In this post we will use a SVRM to predict the next day Apple Stock Price. We will be using R scripting language. R is a powerful open source data analysis and machine learning language. You should have both R and RStudio installed on your computer. First we download the Apple stock AAPL daily data from Yahoo Finance. Below is a plot of the downloaded data.Read this post on the tale of 2 hedge funds-interview with a billionaire mathematician hedge fund manager.

AAPL Daily Chart

As you can see in the above plot, there is a huge gap. This was caused when Apple stock split took place. As you can see the Apple stock split took place somewhere in June 2014. To be precise the last time Apple stock split took place was on June 9th 2014. The split ratio was 7-1. What this means is that each stock was replaced with 7 stocks. Stock splitting is mostly done to bring the stock price down and make it more accessible to the general public. Pre split Apple stock price was $645 per share. This was quite high for most investors. So Apple company decided to split the stock. As you can see now the Apple stock is trading below $150 per share. So the price has come down and more people can invest in Apple stock. Before 2014, three more times Apple stock had been split. These dates are February 28th, 2005 Apple stock was split 2-1, June 21st, 2000 Apple stock was split 2-1 and June 16th !987, Apple stock was split 2-1 for the first time. Stock market is basically a loser’s game. You need to learn how to become better at losing. Watch this documentary how to win the loser’s game. Below is the plot of the Apple stock AAPL daily candlesticks for the last 3 months.

AAPL Daily Chart

Now once again you can see a big gap in the above AAPL chart. These gap mostly happens when there is some big company news. As you can see there is a strong uptrend in Apple stock. The gap that you can see in AAPL price in the above chart was caused by a renewed optimism about the iPhone. AAPL is once again the darling of Wall Street. All those rumors about the company losing its innovation after Steve Jobs have it seemed come to an end. AAPL is in a strong uptrend once again backed by strong optimism of the investors. So as said above in the start, predicting stock prices can be a tricky thing. You can never be 100% accurate. As you can see just a few positive reviews about the future of iPhone caused AAPL to jump up with a big gap. Below is a simple model that does not take into account news and market sentiment. Most of the time, you will find this model working but on and off you will see the price prediction to be wide off the mark. In the future post I will write on how to incorporate news and market sentiment into out model as well so that we improve our stock price prediction. Read this post on how to start a quant hedge fund.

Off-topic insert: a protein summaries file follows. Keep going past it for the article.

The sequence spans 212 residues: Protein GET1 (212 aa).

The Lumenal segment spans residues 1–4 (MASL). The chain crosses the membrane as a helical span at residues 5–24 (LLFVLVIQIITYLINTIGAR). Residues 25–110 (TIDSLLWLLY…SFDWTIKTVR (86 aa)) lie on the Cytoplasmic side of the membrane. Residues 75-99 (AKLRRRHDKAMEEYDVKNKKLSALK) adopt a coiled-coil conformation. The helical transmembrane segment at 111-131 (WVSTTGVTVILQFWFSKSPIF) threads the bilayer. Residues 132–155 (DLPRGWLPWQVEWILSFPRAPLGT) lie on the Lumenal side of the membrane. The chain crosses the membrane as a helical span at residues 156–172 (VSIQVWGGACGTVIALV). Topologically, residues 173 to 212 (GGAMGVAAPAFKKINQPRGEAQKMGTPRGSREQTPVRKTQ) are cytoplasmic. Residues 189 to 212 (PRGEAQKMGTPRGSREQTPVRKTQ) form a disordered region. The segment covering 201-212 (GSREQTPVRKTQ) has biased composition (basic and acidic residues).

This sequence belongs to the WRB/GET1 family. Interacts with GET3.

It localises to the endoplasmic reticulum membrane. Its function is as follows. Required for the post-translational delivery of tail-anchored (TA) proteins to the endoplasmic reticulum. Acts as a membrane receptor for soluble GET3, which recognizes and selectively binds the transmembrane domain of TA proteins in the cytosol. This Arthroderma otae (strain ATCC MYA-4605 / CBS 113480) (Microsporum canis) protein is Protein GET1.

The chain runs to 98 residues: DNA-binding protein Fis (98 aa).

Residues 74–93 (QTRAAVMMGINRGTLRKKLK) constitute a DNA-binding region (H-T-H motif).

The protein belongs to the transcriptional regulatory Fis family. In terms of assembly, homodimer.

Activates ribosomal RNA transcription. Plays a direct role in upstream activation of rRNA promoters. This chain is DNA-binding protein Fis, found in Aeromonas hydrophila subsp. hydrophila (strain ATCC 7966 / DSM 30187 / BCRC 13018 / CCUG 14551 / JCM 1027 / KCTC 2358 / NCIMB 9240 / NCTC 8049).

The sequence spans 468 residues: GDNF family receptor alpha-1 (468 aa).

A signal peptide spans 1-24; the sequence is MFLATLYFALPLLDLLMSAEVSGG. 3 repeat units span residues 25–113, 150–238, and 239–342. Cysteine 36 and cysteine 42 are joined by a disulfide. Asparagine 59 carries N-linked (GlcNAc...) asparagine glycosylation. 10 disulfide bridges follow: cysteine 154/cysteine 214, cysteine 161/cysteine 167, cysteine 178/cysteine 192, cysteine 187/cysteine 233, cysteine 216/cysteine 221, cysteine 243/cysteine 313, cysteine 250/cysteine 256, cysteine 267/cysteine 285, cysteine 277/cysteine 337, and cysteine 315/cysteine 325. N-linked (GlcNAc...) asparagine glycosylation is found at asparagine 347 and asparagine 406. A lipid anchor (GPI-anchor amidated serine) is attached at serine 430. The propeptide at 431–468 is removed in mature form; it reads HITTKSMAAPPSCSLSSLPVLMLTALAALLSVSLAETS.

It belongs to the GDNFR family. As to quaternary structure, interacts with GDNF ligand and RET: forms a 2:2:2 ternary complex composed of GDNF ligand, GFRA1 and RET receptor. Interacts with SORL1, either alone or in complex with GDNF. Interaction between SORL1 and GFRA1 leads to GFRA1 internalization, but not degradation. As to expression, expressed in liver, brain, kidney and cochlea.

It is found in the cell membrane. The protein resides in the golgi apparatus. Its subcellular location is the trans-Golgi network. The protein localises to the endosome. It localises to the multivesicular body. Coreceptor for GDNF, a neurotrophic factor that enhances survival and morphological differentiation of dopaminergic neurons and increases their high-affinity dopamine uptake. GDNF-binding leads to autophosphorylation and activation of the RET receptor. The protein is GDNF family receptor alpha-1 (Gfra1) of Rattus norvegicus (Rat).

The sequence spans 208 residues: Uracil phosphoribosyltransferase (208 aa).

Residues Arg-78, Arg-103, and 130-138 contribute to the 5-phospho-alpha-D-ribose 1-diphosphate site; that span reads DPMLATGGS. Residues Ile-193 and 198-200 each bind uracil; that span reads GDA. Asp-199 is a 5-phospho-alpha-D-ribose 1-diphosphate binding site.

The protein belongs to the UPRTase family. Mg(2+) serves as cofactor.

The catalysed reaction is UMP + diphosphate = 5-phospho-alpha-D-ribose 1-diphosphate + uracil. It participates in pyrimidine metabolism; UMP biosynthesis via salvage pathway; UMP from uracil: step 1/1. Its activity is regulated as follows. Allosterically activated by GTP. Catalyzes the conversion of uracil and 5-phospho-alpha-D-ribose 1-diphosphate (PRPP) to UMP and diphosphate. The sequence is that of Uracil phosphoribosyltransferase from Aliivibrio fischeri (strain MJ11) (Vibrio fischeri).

> #download AAPL Daily and Weekly data from Yahoo Finance
> #load library
> library(quantmod)
Loading required package: xts
Loading required package: zoo

Attaching package: ‘zoo’

The following objects are masked from ‘package:base’:

    as.Date, as.Date.numeric

Loading required package: TTR
Version 0.4-0 included new data defaults. See ?getSymbols.
> #create an environment
> aapl <- new.env()
> #first we download the daily time series data from Yahoo Finance
> getSymbols("AAPL", env = aapl, src = "yahoo",
+            from = as.Date("2013-01-04"), to = as.Date("2017-03-01"))
    As of 0.4-0, ‘getSymbols’ uses env=parent.frame() and
 auto.assign=TRUE by default.

 This  behavior  will be  phased out in 0.5-0  when the call  will
 default to use auto.assign=FALSE. getOption("getSymbols.env") and 
 getOptions("getSymbols.auto.assign") are now checked for alternate defaults

 This message is shown once per session and may be disabled by setting 
 options("getSymbols.warning4.0"=FALSE). See ?getSymbols for more details.
[1] "AAPL"
> 
> aapl1 <- aapl$AAPL
> 
> tail(aapl1)
           AAPL.Open AAPL.High AAPL.Low AAPL.Close AAPL.Volume AAPL.Adjusted
2017-02-22    136.43    137.12   136.11     137.11    20745300        137.11